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Nutritional Information About Canned Sardines

Sonia Nair Nov 20, 2018
Sardines are flavorful fish that are rich in nutrients. Canned sardines are highly popular, as they are easily available and affordable.
Whether it be fresh or canned, sardines are very popular and are widely consumed across the globe. They are oily fish that belong to the family Clupeidae, along with other members like, the herrings, shads, hilsa, and menhadens.
Sardines are otherwise known as pilchards and both these terms are used interchangeably. It is also said that sardines are smaller (less than four inches in length), whereas pilchards are their larger counterparts.
Sardines are inexpensive as well as nutritious. Both fresh and canned versions are used for consumption.

Fresh Vs Canned Sardines

In general, fresh fish is preferred to canned versions, as far as the nutritional value is concerned. In most cases, canning of fish involves heating, that may cause depletion of nutrients. Once cleaned, their heads, gills, and viscera are removed.
The cleaned pieces are then steamed or deep-fried. After that, the fish pieces are dried and packed in the packing medium, which could be oil (olive or soybean), salt water, sauce (tomato or mustard), etc. After packing, there is another round of heating, called retorting.
However, the degree of nutrient loss depends on the procedure of canning. There are certain brands that use fresh, raw fish for canning, without any pre-treatment, like steaming or frying. This will reduce the rate of nutrient loss, considerably.
Unlike salmon and tuna, sardines may not have a considerable difference in nutritional value, when the fresh and canned forms are compared. If fresh fish is not readily available or if you need a more convenient option, then canned sardines are always good options.

100 grams of Fresh Sardines

Calories - 210 Kcal
Protein - 25 gm
Total Fat - 11.5 gm
Calcium - 370 mg
Sodium - 450 mg
Cholesterol - 130 mg
Vitamin A - 108 IU  
Vitamin B12 - 9 mcg
Vitamin D - 187 IU  
Vitamin K - 2.5 mcg
Magnesium - 38.5 mg
Potassium - 363 mg
Zinc - 1.2 mg
Phosphorous - 494.5 mg

Canned Sardine Nutrition

The dark flesh of this fish is oily and is rich in omega-3 essential fatty acids, vitamin D, calcium, iron, vitamin B12, and protein. Sardines are also very low in contaminants like mercury.
Studies show that consumption of this fish is good for preventing cardiovascular diseases and Alzheimer's disease. When it comes to canned sardines, the nutritional value may vary with the method of canning, the contents used, type of sardine, etc.
Sardines in Olive Oil (100 gms)
Calories - 260 Kcal 
Total Fat - 18 g 
Protein - 20 g 
Calcium - 271 mg

Sardines in Soybean Oil (100 gms)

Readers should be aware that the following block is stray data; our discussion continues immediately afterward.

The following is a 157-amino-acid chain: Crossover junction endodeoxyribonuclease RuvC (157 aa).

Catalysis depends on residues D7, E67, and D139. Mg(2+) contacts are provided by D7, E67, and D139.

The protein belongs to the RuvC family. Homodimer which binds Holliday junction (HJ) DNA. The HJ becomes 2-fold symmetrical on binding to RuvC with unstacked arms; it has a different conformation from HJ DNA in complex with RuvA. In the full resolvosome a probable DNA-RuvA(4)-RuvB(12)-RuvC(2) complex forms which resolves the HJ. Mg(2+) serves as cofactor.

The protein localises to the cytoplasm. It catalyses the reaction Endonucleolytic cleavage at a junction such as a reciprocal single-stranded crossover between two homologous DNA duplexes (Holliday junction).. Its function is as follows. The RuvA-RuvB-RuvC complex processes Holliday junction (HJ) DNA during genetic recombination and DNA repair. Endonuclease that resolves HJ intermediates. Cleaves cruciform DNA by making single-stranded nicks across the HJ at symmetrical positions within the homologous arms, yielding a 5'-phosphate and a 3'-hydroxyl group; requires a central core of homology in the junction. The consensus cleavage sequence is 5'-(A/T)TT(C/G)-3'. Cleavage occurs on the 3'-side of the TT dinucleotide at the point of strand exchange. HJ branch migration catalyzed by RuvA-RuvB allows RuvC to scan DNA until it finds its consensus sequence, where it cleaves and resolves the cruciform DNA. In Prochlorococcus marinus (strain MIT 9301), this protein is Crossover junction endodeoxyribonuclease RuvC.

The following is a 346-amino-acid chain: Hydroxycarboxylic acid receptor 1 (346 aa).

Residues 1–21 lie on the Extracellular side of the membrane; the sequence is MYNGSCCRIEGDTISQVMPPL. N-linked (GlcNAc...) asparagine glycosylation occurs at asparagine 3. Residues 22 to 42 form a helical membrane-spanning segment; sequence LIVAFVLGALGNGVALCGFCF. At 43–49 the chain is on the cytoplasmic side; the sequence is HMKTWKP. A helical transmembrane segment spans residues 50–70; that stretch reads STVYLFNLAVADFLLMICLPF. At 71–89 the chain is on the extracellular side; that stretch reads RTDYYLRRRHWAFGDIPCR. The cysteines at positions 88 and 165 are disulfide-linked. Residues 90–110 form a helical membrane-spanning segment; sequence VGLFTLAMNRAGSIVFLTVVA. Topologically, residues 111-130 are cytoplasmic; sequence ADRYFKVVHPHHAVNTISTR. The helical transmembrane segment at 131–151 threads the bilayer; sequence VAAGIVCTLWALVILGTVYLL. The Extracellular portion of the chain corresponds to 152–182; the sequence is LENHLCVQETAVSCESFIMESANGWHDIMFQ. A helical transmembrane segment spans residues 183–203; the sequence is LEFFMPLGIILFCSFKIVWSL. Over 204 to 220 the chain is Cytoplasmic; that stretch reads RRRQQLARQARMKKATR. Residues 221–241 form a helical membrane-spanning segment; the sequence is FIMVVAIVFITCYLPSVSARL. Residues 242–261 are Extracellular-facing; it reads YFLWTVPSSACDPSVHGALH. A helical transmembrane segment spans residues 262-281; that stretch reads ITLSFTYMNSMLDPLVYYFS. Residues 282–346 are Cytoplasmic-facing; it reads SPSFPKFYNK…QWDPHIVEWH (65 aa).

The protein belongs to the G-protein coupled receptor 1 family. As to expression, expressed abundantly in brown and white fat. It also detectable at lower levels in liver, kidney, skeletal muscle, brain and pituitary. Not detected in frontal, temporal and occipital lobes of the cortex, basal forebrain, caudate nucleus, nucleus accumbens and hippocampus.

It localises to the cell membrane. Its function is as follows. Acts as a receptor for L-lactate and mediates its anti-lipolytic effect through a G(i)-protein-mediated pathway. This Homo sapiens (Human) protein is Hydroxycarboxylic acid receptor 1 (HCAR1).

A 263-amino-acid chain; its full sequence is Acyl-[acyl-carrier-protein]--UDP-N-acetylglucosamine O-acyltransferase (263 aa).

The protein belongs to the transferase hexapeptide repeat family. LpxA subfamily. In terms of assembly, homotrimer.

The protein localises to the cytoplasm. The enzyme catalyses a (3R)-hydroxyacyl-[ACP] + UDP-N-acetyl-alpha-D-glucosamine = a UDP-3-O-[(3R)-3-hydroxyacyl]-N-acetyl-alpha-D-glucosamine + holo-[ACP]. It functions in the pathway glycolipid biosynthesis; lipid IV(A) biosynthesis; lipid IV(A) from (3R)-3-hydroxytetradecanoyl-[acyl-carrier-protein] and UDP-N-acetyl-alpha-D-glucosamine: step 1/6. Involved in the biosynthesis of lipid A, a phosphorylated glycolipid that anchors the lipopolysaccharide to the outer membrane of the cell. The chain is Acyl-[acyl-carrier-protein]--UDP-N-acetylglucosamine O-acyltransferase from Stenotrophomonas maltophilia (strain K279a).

Calories - 214 Kcal 
Total Fat - 12 g 
Protein - 21 g 
Calcium - 300 mg
Sardines in Spring Water (100 gms)
Calories - 155 Kcal 
Total Fat - 8 g 
Protein - 20.2 g 
Calcium - 315 mg

Sardines in Tomato Sauce (100 gms)
Calories - 185 Kcal 
Total Fat - 10.5 g 
Protein - 20.8 g 
Calcium - 240 mg
Sardines in Water (100 gms)
Calories - 170 Kcal 
Total Fat - 11 g 
Protein - 22 g 
Calcium - 250 mg

Smoked Sardines in Oil (100 gms)

Calories - 260 Kcal 
Total Fat - 22 g 
Protein - 19 g 
Calcium - 352 mg
Sardines in Hot Sauce (100 gms)
Calories - 150 Kcal 
Total Fat - 11.3 g 
Protein - 18 g 
Calcium - 255 mg

Sardines in Brine (100 gms)
Calories - 172 Kcal 
Total Fat - 9 g 
Protein - 22 g
Calcium - 380 mg
Sardines in Sunflower Oil (100 gms)
Calories - 220 Kcal 
Total Fat - 14 g 
Protein - 22.5 g 
Calcium - 382 mg

Sardines in Mustard Sauce (100 gms)
Calories - 240 Kcal 
Total Fat - 14.2 g 
Protein - 20 g 
Calcium - 300 mg
Skinless, Boneless Sardines in Oil (100 gms)
Calories - 220 Kcal 
Total Fat - 9 g 
Protein - 24 g 
Calcium - 80 mg

Skinless, Boneless Sardines in Water (100 gms)
Calories - 140 Kcal 
Total Fat - 5 g 
Protein - 23 g 
Calcium - 60 mg
It has to be noted that the values given in this list may vary with different brands, type of sardines used, other ingredients, and the method of canning.
Another cause of concern is the high sodium and cholesterol levels in canned sardines. So check the label and go through it thoroughly, before you choose a particular brand. You may opt for low-sodium versions with no oil. It is said that sardines in olive oil are better than those in soybean or sunflower oil.
Another factor is the method of processing. Sardines that are minimally processed are believed to be the best.

Those who like the smoked version must verify whether the fish have been really smoked, because certain brands use liquid smoke as a flavoring agent. In case of real smoked fish, you can notice the change in their texture.
Canned sardines with bones are rich in calcium. Choose brands that use sturdy tins for packing, and don't forget to check the expiry date. Store the cans in a cool, dark storage space. So include this fish in your diet and enjoy the health benefits offered by them.